The AF detecting circuit 103 A/D-converts an analog signal obtained from the line sensor unit 6f into a digital signal and transmits the digital signal to the CPU 100.
A switch SW-1 is turned ON at a first stroke of an unillustrated release button. The switch SW-1 works to start a photometric action, an AF action and a visual axis detecting action and the like. A release switch SW-2 is turned ON at a second stroke of the unillustrated release button. An AE lock switch SW-AEL is turned ON by depressing an unillustrated AE lock button. Dial switches SW-DIAL1, SW-DIAL2 are provided in an unillustrated electronic dial. An up/down counter of the signal input circuit 104, when inputting a rotation click quantity of the electronic dial, counts this rotation click quantity.
The LCD drive circuit 105 is based on a known construction for driving the liquid crystal display element LCD. The LCD drive circuit 105 enables both of a use-for-monitor LCD 42 and the in-finder LCD 24 to simultaneously display an f-number, a shutter speed and a set photographing mode and the like in accordance with signals from the CPU 100.
The LED drive circuit 106 controls the LED (F-LED) 25 and the LED 21 to light up and flash. The IRED drive circuit 107 selectively lights up the infrared light emitting diodes (IRED1-IRED6) 13a-13f according to situations. The shutter control circuit 108 controls a magnet MG-1 for tripping, when electrified, a leading curtain and a magnet MG-2 for tripping a trailing curtain. The photosensitive member 5 is thus exposed to a predetermined quantity of light. The motor control circuit 109 controls a motor M1 for winding and rewinding film and a motor M2 for charging the main mirror 2 and the shutter 4.
A camera exposure sequence is operated by the shutter control circuit 108 and the motor control circuit 109.
FIG. 6 is a flowchart showing visual axis detecting operations in the CPU 100 and the visual axis detecting circuit 101. An explanation will hereinafter be given in conjunction with this flowchart.
This operation starts with a step 200.
First, the CPU 100 selects and lights up a proper combination of IREDs among the IREDs 13a-13f for illuminating the photographer's eyeball 15 with light (step 201). The IREDs are selected depending on whether the camera is set in a horizontal or vertical position by using an unillustrated camera position sensor or whether the photographer wears spectacles or not.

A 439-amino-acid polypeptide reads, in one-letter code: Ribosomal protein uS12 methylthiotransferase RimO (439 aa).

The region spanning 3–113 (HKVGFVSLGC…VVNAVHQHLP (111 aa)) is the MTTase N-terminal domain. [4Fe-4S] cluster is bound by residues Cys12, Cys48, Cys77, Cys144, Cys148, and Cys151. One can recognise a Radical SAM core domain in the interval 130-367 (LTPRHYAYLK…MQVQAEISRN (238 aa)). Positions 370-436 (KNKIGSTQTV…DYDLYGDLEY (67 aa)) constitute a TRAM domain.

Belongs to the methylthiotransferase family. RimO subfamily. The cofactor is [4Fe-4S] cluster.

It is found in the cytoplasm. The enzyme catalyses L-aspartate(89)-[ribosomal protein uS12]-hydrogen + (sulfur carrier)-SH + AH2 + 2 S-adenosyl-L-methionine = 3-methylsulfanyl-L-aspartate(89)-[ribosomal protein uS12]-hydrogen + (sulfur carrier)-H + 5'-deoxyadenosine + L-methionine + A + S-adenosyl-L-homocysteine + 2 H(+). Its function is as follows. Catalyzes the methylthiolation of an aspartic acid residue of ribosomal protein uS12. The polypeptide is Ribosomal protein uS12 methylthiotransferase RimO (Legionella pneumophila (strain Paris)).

Next, electric charges are accumulated for a predetermined accumulation time by the image sensor 14 (step 202). Then, simultaneously when this accumulation is ended, the IREDs are also extinguished (step 203). Subsequently, the CPU 100 reads the eyeball image of the photographer and, at the same time, sequentially performs the extracting process on characteristics of Purkinje images and a pupil (step 204).
A specific method thereof is fully stated in Japanese Patent Laid-Open Application No. 4-347131. The method is basically the same as this. The present embodiment takes, however, a different pupil edge extracting method.
This extracting method will be explained with reference to FIGS. 7A and 7B.
FIG. 7A shows one example of a plurality of digital data with respect to the left edge of the pupil, obtained by A/D conversion with a predetermined sampling pitch, wherein the axis of abscissa indicates a coordinate of the area sensor in the lateral (horizontal) direction, and the axis of ordinate indicates an output (luminance).
Referring to FIG. 7A, the luminance gradually decreases from a signal 81, and the drop of the luminance is ended with a signal 82. The left part from the signal 81 in the Figure represents an iris, while the right part from the signal 82 indicates the pupil. Then, a part ranging from the signal 81 to the signal 82 represents the so-called pupil edge.
When the pupil edge exhibits such a characteristic, the coordinates of the pupil edge have hitherto involved the use of coordinates of the signal 81 or the signal 82 or a mid-point between the signals 81 and 82 in the conventional art. According to this conventional method, however, the coordinates are determined based on data of one or two signals. The coordinates are therefore obtained on a pixel unit alone, but are quite unstable against noise.